There’s no denying it—cold weather causes problems with EV battery life and charging speed. While car companies are working on solutions to mitigate the issue, it’s a situation anyone with an EV should be aware of, especially in colder climates. So what’s going on with cold weather and EVs?
First, let’s talk about why cold weather affects EV batteries generally. Lithium-ion batteries, which for now are the standard battery option in EVs, use an electrochemical reaction to charge and discharge power. This process involves ions moving between the anode and cathode of the battery through an electrolyte fluid. Basically, cold conditions makes the movement of ions sluggish, which can greatly affect the battery life and charging speed. This is the same reason smartphones tend to die faster in cold temperatures!
This causes two main problems with cold weather and EVs. First, the amount of power you can discharge drops once temperatures go below about 40 degrees Fahrenheit. In practice, this means that driving range can quickly drop 10-15%, up to about 40% if using the cabin heater. If you’re not expecting this drop in driving range, this can be a big problem!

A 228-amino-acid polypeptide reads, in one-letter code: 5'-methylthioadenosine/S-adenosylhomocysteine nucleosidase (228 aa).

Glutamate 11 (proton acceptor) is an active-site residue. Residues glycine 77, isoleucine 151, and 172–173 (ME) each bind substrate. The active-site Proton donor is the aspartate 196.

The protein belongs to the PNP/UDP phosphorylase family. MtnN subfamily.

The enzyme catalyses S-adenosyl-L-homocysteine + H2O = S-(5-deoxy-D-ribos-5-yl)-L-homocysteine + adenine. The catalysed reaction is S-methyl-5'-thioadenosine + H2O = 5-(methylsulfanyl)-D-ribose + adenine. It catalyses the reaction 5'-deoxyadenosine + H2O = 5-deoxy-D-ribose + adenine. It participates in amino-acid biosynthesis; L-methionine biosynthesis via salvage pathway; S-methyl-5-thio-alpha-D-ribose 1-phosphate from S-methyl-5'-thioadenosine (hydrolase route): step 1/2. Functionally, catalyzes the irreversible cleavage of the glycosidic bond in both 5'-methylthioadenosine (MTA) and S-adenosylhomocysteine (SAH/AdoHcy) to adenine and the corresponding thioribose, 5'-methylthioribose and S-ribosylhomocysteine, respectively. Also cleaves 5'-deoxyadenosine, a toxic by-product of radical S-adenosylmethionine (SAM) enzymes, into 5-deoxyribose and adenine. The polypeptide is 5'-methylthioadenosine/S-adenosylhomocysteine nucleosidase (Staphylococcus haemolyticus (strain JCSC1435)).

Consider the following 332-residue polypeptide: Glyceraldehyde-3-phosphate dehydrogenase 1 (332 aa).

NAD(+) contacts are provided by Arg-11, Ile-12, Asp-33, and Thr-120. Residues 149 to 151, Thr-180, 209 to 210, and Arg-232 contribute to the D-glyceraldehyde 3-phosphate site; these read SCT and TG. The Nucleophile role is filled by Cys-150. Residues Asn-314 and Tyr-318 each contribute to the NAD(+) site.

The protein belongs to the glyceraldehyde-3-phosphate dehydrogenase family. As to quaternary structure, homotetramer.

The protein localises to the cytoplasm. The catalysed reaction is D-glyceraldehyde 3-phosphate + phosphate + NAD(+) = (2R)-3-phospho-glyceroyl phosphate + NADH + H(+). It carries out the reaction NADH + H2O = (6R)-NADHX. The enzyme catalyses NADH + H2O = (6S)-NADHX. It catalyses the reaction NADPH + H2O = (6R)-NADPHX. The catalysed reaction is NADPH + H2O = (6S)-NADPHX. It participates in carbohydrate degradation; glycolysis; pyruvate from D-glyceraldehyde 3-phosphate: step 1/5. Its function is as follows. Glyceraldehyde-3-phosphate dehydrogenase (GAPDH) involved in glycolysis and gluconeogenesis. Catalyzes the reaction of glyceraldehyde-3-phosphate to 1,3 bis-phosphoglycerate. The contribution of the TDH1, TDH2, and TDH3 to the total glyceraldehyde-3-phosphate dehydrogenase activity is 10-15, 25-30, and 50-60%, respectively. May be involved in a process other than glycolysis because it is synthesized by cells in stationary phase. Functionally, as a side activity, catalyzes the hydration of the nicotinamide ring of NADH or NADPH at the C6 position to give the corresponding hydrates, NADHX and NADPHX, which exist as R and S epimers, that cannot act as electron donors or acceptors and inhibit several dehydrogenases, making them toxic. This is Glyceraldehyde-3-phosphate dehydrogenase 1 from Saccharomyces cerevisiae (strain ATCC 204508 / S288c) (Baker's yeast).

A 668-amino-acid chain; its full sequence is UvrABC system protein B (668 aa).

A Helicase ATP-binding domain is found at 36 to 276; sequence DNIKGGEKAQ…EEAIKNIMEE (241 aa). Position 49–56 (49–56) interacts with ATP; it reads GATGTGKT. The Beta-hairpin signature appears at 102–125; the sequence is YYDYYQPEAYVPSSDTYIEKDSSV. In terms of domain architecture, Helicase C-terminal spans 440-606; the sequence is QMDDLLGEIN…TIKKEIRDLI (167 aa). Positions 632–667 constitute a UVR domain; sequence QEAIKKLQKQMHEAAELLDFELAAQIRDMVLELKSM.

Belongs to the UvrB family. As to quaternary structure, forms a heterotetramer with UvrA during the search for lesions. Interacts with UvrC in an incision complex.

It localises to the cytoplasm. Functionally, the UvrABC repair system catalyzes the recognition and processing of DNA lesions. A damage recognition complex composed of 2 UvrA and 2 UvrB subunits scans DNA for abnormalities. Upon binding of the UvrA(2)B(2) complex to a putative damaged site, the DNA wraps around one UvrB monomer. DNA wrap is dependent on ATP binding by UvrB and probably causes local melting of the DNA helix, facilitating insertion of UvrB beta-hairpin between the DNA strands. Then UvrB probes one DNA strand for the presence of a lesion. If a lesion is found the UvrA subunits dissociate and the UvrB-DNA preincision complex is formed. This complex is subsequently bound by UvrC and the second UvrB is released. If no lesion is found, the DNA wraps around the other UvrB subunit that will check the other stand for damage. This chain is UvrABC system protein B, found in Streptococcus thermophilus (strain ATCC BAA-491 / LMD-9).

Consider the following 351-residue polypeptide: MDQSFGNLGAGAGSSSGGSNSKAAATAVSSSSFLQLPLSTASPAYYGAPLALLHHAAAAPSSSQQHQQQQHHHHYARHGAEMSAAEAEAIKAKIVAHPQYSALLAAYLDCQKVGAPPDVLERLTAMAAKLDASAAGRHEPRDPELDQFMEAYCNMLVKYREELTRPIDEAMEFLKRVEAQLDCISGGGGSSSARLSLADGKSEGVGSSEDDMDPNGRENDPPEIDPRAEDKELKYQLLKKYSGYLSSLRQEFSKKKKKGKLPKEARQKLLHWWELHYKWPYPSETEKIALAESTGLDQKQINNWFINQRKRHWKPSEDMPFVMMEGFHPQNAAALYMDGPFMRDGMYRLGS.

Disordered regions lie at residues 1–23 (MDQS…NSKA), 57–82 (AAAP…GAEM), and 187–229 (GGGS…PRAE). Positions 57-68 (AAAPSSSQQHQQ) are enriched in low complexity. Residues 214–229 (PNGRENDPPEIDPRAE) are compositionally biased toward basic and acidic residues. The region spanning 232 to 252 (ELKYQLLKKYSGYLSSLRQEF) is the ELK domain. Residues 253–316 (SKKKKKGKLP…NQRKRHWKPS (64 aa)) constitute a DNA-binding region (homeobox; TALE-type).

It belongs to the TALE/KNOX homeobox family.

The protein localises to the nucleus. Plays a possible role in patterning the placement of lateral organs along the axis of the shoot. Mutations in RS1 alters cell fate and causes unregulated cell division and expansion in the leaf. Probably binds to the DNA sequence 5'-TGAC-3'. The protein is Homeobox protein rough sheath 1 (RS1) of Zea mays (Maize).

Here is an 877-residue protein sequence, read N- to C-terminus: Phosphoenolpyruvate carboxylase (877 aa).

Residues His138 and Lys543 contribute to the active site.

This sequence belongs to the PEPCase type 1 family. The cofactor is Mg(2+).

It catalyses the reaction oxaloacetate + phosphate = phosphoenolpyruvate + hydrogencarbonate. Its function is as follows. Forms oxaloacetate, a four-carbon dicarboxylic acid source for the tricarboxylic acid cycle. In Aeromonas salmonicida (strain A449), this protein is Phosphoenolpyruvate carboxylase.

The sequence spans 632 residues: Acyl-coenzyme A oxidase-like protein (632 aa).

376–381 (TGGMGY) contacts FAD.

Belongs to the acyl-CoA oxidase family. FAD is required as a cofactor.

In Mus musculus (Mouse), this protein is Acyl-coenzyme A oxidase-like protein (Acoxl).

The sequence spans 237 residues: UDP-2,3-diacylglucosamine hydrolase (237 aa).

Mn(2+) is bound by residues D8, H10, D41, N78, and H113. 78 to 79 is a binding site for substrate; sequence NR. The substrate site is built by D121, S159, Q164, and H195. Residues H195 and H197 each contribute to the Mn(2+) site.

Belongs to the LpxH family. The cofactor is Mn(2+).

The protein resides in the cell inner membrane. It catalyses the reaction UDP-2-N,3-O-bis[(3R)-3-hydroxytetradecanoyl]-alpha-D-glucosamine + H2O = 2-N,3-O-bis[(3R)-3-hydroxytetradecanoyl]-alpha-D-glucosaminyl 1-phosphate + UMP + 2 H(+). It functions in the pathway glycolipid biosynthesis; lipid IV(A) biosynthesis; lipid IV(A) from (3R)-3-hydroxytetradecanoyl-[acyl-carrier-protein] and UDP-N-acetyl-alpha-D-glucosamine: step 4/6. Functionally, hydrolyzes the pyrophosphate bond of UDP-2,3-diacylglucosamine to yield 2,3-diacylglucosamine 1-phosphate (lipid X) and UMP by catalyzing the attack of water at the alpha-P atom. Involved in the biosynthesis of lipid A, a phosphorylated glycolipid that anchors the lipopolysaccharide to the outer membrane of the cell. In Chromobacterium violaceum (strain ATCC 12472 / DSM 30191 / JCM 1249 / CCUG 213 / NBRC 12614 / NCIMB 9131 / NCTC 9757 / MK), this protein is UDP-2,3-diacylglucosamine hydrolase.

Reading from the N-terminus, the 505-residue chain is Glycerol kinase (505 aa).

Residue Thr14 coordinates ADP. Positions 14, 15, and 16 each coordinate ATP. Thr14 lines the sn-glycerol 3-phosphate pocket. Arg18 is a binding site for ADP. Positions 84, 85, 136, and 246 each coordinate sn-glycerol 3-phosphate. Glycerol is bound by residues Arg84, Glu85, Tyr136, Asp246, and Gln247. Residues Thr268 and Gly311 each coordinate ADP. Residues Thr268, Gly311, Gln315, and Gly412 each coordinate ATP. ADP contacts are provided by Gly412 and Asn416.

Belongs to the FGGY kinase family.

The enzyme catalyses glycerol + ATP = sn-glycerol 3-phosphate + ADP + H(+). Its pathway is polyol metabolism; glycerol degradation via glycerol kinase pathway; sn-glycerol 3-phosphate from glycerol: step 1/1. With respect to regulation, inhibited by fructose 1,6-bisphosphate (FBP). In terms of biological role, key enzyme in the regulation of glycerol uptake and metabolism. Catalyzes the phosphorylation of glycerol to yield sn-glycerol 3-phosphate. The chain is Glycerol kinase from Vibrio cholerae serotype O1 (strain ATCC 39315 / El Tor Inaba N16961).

The second problem is with charging the battery. The slowed electrochemical reaction in the battery means that recharging takes a lot longer than it would in more temperate conditions. Also, fast charging in sub-zero temperatures can actually cause damage to the battery, so EV software often automatically slows the charge to prevent damage. Again, if you’re not expecting this slowed charging speed, you could find yourself stuck on the charger for much longer than usual, or even unable to charge your car at all.
These battery issues may make driving an EV seem intimidating, but thankfully, there are some strategies for managing the cold, just like there are with combustion engines. Here are a few tips for getting the most out of your battery in below-freezing temperatures!